Painting is one of the classical genres of the fine arts. In essence, the painting describes the application of wet paint using brush, spatula or other tools on any surface. Mostly it is a canvas or a piece of paper. But you can also paint on glass, wood, walls, boards or ceramics.
The first underground, which was allowed to serve for artistic development, was not a canvas, but the cozy cave wall of some of our early ancestors.

The oldest evidence of painting has been found in France. The murals in the Lascaux Cave in southern France show cattle, deer and horses. They date from the last Ice Age and the Upper Paleolithic (the most recent period of the Eurasian Paleolithic) and are between 10,000 and 35,000 years old. The oldest motifs, which the artistically talented man thus considered to be immortal, were the animals of his environment.
Later in ancient times, especially in the cultures of the Ancient Near East, murals were also widely used. The best known are probably the murals of Egyptian pharaohs, as well as the painting of their sarcophagi.
In ancient Greece, the writer Philostratos even went so far as to call painting an invention of the gods and placed its value above that of sculpture. During this time wood, stone, clay or stucco were used as the image carrier. Not only the walls of the living rooms and temples were painted, but also vases and amphorae. On them mostly gods or demigods and their exploits were depicted and decorated with geometric patterns.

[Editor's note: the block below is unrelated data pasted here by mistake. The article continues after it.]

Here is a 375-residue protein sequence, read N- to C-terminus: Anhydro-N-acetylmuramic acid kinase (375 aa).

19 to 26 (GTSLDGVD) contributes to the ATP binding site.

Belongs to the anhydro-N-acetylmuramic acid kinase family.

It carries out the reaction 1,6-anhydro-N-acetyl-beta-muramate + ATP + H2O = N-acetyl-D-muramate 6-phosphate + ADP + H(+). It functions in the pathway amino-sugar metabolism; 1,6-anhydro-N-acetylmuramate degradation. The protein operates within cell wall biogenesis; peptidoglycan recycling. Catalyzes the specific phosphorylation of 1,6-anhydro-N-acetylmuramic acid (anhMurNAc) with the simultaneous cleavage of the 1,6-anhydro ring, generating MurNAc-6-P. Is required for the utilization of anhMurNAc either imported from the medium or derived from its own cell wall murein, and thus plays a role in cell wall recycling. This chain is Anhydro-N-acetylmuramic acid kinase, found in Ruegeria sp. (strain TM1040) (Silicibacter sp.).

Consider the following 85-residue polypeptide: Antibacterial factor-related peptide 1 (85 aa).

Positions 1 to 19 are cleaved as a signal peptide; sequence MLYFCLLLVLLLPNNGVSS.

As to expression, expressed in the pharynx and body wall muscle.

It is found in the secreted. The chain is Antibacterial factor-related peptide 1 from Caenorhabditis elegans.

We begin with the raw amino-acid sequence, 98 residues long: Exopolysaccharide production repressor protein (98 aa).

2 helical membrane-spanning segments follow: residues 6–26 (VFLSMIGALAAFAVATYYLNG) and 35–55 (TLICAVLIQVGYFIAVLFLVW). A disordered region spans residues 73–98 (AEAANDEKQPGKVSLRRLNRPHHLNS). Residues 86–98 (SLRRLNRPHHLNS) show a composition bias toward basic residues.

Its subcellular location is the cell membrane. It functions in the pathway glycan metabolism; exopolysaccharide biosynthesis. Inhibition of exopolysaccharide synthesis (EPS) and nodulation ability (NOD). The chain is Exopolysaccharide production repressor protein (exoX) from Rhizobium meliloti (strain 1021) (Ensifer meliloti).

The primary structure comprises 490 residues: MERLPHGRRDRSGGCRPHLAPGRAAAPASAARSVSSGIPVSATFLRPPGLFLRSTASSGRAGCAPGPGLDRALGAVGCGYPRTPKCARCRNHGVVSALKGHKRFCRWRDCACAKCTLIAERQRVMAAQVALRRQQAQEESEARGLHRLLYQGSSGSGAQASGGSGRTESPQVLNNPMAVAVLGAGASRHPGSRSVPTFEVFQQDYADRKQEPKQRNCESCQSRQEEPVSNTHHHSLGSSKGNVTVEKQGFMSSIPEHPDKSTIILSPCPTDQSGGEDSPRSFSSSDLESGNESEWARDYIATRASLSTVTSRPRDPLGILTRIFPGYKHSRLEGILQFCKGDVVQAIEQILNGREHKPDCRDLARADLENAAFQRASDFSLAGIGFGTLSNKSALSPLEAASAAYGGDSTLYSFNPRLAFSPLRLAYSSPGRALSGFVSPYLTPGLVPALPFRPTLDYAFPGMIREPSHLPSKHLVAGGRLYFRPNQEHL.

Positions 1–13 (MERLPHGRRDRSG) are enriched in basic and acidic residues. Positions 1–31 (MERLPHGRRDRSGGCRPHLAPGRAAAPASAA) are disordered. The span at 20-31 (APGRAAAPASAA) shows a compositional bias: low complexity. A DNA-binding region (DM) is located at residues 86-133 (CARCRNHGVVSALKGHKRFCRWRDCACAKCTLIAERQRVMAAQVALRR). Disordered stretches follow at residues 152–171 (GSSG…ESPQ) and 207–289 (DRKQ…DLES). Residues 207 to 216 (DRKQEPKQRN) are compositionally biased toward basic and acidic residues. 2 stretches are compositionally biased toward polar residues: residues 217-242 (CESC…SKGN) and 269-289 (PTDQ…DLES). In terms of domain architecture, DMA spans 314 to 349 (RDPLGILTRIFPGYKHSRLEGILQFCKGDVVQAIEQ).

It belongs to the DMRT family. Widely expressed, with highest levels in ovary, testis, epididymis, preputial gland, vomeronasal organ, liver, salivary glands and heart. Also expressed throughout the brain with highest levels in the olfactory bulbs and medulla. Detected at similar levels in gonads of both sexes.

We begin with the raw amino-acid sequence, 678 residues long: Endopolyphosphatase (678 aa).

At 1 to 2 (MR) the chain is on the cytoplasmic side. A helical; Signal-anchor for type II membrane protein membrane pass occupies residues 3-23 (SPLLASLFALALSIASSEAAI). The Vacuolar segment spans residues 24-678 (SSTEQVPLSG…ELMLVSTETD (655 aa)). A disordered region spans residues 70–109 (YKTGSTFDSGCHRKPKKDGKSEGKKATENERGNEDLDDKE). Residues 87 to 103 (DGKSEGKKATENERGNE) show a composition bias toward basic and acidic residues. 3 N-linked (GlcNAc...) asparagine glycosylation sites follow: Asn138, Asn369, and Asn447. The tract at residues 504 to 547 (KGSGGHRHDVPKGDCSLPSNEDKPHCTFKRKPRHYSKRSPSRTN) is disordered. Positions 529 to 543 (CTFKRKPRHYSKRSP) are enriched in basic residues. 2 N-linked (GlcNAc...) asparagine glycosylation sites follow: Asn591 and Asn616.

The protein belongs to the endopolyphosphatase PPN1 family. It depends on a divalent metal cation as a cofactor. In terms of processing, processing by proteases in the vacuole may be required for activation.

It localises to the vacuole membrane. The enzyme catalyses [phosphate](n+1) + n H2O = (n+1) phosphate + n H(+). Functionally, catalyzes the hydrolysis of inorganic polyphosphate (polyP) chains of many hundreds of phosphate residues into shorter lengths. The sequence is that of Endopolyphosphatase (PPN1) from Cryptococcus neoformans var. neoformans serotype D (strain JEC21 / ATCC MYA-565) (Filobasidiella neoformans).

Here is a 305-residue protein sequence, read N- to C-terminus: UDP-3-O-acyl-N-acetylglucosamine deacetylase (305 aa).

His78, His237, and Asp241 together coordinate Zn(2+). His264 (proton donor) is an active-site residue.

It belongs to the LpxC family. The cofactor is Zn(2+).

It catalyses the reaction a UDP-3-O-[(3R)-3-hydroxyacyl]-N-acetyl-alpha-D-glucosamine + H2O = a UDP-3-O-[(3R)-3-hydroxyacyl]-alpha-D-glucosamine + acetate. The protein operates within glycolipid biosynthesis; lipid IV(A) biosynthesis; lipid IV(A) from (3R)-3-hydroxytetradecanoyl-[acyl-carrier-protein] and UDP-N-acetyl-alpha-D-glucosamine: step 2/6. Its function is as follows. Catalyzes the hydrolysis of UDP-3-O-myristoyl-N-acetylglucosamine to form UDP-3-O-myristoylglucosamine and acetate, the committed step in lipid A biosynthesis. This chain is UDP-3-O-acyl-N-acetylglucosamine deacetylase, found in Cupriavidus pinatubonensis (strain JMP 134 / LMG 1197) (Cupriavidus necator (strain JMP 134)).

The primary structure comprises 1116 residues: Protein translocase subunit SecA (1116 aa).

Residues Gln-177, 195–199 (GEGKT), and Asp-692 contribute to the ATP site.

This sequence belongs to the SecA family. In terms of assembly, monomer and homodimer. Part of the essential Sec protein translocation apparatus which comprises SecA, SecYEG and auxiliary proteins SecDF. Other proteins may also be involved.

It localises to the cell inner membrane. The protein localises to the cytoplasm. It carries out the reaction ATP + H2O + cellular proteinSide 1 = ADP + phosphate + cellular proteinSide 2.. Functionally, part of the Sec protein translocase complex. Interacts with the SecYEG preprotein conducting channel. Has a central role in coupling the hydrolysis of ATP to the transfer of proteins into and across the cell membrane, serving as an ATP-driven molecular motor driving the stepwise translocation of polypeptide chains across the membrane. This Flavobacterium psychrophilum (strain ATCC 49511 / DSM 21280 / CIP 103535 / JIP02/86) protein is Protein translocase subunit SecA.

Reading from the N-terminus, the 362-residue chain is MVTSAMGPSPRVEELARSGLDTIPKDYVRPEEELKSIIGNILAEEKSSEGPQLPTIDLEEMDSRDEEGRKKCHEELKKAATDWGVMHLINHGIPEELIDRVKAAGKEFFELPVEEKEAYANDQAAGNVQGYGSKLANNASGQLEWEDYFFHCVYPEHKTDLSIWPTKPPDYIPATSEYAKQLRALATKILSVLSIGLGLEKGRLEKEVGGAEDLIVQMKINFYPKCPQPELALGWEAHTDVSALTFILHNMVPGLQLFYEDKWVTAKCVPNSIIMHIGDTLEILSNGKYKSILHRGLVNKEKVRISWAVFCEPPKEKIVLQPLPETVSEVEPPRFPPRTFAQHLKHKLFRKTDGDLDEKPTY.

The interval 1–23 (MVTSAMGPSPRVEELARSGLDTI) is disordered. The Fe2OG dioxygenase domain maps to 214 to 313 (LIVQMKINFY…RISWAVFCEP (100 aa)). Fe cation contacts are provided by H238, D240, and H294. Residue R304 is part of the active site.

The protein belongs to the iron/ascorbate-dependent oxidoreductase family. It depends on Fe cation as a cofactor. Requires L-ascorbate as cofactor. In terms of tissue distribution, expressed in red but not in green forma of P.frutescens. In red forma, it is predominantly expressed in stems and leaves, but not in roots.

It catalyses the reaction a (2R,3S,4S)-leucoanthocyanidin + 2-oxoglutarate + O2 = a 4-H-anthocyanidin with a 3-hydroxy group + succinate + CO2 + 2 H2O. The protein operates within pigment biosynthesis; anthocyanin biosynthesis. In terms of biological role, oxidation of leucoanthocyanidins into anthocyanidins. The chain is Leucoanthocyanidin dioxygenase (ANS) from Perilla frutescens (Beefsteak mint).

In the Middle Ages, book illumination dominated. Since even before the invention of book printing, all books had to be hand-written and duplicated, each book was a little treasure, and so they made a lot of effort with pictures and illustrations.
Later, in Europe, until the modern era, paintings were mainly commissioned by representatives of the church, which is why their motives were predominantly religiously shaped and so were diligently painted the walls of churches and monasteries and adorned church choirs and devotional chapels with altarpieces.
Portrait, genre, landscape and still lifes were added only in the late Middle Ages and the Renaissance.
In the Renaissance and Baroque, painting, especially the techniques of oil painting was developed sustainably. Also, knowledge of anatomy in human representation and perspective in painting were used.
Important representatives of this further developed painting were Jan van Eyck, Albrecht Dürer, Titian, Raffael da Urbino, Michelangelo Buonarroti and of course Leonardo da Vinci.
With the emergence of photography, painting had to face new challenges and tasks, gradually removing itself from the lifelike image of the chosen motifs and, over time, it developed painting styles such as Fauvism, Cubism, Dadaism, Surrealism, the Russian avant-garde, expressionism, new objectivity, futurism, constructivism or tachism.

Picture:  Höhle von Lascaux, Public domain, via Wikimedia Commons